Insulating Your Home For Winter

Insulating Your Home For Winter – Please help the National Service spread these important safety messages on social media! Everyone is welcome to use the text and images provided below to help NWS build a Ready Nation.

As winter approaches, there are steps you can take to prepare your home for the cold. Learn more at /safety/winter

Insulating Your Home For Winter

Power outages are common after a big winter storm. If you lose power, be sure to use caution when using alternative heat sources and practice portable generator safety. Once you and your family are safe, check in with others in your neighborhood to make sure they’re okay. /security/winter

Rule Your Attic: Insulate Your Home To Save Energy And Stay Comfortable

Power outages are common after a big winter storm. Be careful with alternative heat sources, practice portable generator safety, and check with your neighbors to make sure everyone is safe. /security/winter

Did you know that a temperature difference of a degree or two can make a big difference in whether it rains, snows or sleet? Learn more about how we get accurate predictions here: youtube.com/watch?v=niPqFAtq8_E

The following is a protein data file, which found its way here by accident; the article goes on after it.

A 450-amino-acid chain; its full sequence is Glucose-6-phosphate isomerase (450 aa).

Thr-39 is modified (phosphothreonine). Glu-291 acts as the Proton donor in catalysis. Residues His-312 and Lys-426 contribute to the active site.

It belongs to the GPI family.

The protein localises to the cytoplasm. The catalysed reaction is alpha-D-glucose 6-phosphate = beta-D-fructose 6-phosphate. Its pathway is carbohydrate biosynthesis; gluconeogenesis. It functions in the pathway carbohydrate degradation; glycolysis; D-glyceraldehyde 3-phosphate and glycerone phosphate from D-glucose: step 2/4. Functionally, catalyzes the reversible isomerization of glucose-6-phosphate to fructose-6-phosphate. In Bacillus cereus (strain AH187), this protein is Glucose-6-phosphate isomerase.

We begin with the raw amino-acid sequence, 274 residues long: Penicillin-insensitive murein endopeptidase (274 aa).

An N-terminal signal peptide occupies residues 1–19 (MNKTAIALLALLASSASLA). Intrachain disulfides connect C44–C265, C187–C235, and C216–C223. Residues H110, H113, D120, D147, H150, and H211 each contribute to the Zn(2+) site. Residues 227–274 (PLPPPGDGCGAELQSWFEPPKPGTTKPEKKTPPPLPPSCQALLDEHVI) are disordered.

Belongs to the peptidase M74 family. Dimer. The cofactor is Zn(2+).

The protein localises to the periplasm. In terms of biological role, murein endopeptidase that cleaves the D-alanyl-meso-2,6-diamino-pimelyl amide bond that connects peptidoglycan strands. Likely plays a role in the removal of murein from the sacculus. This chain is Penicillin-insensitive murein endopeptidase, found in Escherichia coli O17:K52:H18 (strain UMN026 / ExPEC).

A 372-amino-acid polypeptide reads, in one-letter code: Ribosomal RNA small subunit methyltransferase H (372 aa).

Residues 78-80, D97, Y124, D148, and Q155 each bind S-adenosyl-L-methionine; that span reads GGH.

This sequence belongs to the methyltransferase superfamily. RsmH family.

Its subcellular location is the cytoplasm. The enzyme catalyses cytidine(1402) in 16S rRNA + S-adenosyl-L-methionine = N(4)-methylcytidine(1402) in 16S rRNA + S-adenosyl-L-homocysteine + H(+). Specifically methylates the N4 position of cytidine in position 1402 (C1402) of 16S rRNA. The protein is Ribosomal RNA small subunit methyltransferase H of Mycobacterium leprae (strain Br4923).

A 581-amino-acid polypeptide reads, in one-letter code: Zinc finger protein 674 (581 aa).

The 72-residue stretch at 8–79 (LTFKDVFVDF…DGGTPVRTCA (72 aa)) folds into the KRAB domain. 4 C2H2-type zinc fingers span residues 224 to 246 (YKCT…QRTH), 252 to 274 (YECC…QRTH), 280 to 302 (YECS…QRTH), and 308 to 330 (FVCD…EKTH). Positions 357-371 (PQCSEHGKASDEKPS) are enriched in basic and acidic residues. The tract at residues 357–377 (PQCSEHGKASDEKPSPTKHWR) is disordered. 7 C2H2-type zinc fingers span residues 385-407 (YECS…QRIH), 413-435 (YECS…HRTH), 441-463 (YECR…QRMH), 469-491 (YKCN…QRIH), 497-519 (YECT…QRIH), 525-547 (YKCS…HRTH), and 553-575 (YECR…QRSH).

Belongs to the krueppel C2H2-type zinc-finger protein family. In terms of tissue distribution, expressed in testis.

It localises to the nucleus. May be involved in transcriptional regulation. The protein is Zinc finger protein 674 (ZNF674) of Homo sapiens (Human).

The impacts of winter storms can vary widely, even over short distances, and it can be difficult to pinpoint which ones will have the greatest impact. Learn more about the Winter Storm Severity Index here: youtube.com/watch?v=u_rLZicceTc

We work hard to provide the most accurate predictions possible, and our predictions become more accurate as we get closer to a major event. Learn more about how we update our predictions at youtube.com/watch?v=O19o47qWdSE

Cob House Insulation: How To Keep Your Home Warm In Winter

Is your home ready for an ice storm? Ice storms can cause power outages that can last for days, affecting you and those around you; therefore, it is important to have a week’s worth of food and recipes. What more would you need?

Ice storms can easily break tree branches, so trim weak or damaged branches around your home, and don’t park your car under trees. After parking, don’t leave the wipers up… contrary to popular belief, this increases the chance of damaging the wipers.

Is your home ready for an ice storm? Ice storms can cause power outages that can last several days and can threaten tree limbs and anything under them. Be #Prepared and learn more about ice storm safety: /safety/winter-ice-frost